The European Medicines Agency (EMA) announced on Thursday the start of the review of the Russian Sputnik V vaccine. IN a statement, the Amsterdam-based agency has reported that its committee for human medicines (CHMP in its acronym in English) has started what is known as rolling review a process to buy time if Later, a formal request arrives from Moscow, with much more complete scientific information, for its commercialization in the European Union.

Sputnik V is a product of the Gamaleya National Center for Epidemiology and Microbiology, but the application to the EMA was filed by R-Pharm Germany GmbH, a German subsidiary of the Russian pharmaceutical company R-Pharm. Until now, despite rumors and misinformation, neither the Russian center nor any subsidiary had started the procedures, so the European Agency could not pronounce itself or take a step ex officio.

With this step, the Sputnik V vaccine is placed on the same plane as that of CureVac or Novavax. The CHMP’s decision to start the review is based on the results of laboratory studies and clinical studies in adults that the Russians have already carried out, and that indicates that Sputnik V activates the production of antibodies and immune cells that attack Sars -Cov-2 coronavirus and that perhaps can protect against Covid19.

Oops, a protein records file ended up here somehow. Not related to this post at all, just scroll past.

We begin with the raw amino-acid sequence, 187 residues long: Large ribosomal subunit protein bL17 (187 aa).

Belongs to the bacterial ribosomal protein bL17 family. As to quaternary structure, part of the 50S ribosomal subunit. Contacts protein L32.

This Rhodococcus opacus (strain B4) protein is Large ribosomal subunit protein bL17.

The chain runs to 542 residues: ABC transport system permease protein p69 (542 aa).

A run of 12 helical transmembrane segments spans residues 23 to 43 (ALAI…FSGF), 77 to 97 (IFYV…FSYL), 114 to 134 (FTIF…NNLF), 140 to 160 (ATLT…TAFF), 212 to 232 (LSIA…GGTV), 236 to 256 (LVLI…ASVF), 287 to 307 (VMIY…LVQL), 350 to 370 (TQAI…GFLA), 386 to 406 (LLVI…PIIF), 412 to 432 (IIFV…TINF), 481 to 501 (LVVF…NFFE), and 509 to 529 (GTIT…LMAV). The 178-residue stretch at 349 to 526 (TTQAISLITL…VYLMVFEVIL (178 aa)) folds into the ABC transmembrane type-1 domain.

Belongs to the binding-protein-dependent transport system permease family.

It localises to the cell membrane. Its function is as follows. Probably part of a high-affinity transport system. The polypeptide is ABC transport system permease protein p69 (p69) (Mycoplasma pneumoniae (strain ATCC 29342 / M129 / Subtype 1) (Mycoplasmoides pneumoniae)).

From now on, the EMA will evaluate the data as they arrive to decide if the benefits outweigh the risks in this vaccine. The ‘rolling review’ will continue until there is enough evidence available to activate a formal marketing authorization,  says the community body. That intermediate step cannot anticipate the result, but it is a way to save time if formal authorization is requested. The process, which has sped up dramatically since the summer, could take at least a few months when all the necessary information has been submitted.

At the moment, two EU countries, Hungary and Slovakia, have chosen to break the unity of the 27 and have authorized, through their national agencies and taking advantage of the flexibility of European legislation in case of emergencies such as the current one, the use of Sputnik. Hungary is administering it and Slovakia has bought two million doses. The first 200,000 units arrived in Bratislava this week on a Russian military plane, but they have not yet been managed.

The European Commission has not yet signed an agreement with the Russian pharmaceutical company for the advance purchase of doses, linked to future approval. It is the step that was made with Pfizer, Moderna, AstraZeneca (which are already being administered throughout the EU). and with Johnson and Johnson. Precisely, the EMA has set March 11, in just one week, to pronounce on the authorization for marketing the Johnson and Johnson vaccine, for which Brussels has an immediate distribution agreement of 200 million doses, extendable up to 400 million.